August is pretty melancholy for music lovers around our neck of the woods. As the season comes to a close, we’re running out of lazy, hazy days and starlit nights to enjoy one-off cool concerts and hot fests like Central Park SummerStage and BRIC’s Celebrate Brooklyn! If you’re feeling a bit of summertime sadness, our well-tuned experts have curated your end-of-summer soundtrack at some of the city’s most renowned establishments. Care to join them? We’ll take care of tickets (or lay out a blanket on the lawn for those remaining moonlit shows).
As programming manager of the David Rubenstein Atrium at Lincoln Center, this arts enthusiast has her ears tuned to the eclectic sounds of the city.
MorleyRockwood Music Hall, 196 Allen Street (between East Houston and Stanton Streets), Lower East Side
Morley is one of the most powerful voices of this century. She has been a tireless advocate for peace and unity through music for most of her career (her TED talk and regular conflict-resolution workshops are popular testaments), and her inspirational songwriting, acoustic guitar playing, and soulful vocals draw from her experience bearing witness to suffering and beauty around the world. August 10, 6 p.m., Free
Live at the Gantries Presents: High & Mighty Brass BandGantry Plaza State Park, 4-09 47th Road, Long Island City
Gantry Plaza is a beautiful boardwalk area along the East River in up-and-coming Long Island City. Located pretty close to the giant Pepsi sign, this plaza is a gorgeous setting for a sunset concert series in August. Brooklyn’s favorite brass band takes over this evening with their loud, infectious dance party, which includes music from their roots in the NOLA brass band tradition, with a little dose of Afrobeat, funk, and hip-hop thrown in. August 15, 7 p.m., Free
James FranciesJazz Standard, 116 East 27th Street (between Lexington Avenue and Park Avenue South), Kips Bay
Young pianist James Francies finally gets his night to shine at the Standard. At just 20 years old, he has already won awards people wait their whole careers to garner and played with the best cats on the scene, who all see him as the next big piano voice of his generation. The artists he has joining him in this show—Steve Lehman on sax and Jeff “Tain” Watts on drums—are a testament to his place among the stars. August 16, 7:30 p.m. and 9:30 p.m., $25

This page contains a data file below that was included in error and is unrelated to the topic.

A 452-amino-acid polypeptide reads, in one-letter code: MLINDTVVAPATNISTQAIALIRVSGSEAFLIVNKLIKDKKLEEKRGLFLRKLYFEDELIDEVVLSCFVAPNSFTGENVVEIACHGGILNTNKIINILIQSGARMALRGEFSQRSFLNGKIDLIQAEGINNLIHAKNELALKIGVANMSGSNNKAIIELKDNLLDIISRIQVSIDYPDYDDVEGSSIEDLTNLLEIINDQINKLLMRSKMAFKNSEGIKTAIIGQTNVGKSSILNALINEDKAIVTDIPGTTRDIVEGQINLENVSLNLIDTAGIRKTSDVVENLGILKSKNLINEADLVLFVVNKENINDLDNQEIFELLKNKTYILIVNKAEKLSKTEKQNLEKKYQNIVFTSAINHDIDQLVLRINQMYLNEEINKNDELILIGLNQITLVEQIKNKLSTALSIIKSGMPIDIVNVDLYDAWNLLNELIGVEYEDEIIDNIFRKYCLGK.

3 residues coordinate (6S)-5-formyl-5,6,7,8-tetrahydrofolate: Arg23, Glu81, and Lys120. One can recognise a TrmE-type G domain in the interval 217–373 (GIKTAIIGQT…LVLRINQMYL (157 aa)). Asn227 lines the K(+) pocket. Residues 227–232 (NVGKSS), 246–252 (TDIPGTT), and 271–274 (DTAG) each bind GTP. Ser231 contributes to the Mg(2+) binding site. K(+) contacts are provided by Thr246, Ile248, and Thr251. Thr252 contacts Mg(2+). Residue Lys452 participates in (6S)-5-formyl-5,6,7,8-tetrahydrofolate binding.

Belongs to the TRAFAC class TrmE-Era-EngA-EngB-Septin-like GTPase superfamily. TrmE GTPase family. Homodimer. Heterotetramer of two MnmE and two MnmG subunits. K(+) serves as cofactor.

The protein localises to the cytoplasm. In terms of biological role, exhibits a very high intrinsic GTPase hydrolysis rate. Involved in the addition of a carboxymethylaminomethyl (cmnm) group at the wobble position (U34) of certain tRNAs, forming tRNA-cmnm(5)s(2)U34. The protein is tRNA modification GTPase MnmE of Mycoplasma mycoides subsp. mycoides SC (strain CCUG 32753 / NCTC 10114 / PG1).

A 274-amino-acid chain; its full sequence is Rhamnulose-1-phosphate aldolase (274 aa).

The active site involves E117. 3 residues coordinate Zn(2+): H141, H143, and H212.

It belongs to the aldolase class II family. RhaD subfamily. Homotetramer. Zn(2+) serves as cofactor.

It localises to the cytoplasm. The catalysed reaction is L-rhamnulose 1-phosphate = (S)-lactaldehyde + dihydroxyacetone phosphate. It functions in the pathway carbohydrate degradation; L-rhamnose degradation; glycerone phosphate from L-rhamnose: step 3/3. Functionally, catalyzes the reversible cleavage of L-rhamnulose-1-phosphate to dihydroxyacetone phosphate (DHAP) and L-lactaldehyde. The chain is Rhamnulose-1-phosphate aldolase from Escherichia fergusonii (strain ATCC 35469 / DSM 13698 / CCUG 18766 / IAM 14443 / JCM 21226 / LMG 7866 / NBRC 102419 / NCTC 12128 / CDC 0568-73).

Los Van VanLehman Center for the Performing Arts, 250 Bedford Park Boulevard, Bronx
Los Van Van is one of the most important ensembles in Cuban music history. The band shaped the sound of Cuban pop music back in the 1960s, bringing the traditional charanga songs into conversation with American pop and rock influences. This historic show will feature the legendary Pedrito Calvo (the original singer of the band), along with Vanessa Formell, a member of the Afro-Latino musical dynasty. August 26, 8 p.m., $45–$100
Emilsen Pacheco With Bulla en el BarrioC’mon Everybody, 325 Franklin Avenue, Clinton Hill
The Colombian bullerengue master makes his U.S. debut on this tour, which will feature NYC-based bullerengue group Bulla en el Barrio. Bullerengue is a music and dance tradition from the Caribbean coast; Pacheco, a fisherman and machete maker by day, is one the most revered torchbearers of the tradition. It’s going to be a party, so be sure to wear clothes you can sweat in! August 26, 7:30 p.m., $10–$12
Writing about music for outlets including "The Village Voice” and Brooklyn Vegan is an impressive experience on its own…but this music expert (he attends around 200 live shows per year) has represented legendary artists of every genre, from the late Chuck Berry to Yo-Yo Ma.
They Might Be Giants: “Kids, Science, and Beyond”City Parks SummerStage, Rumsey Playfield (enter at East 69th Street and Fifth Avenue), Upper East Side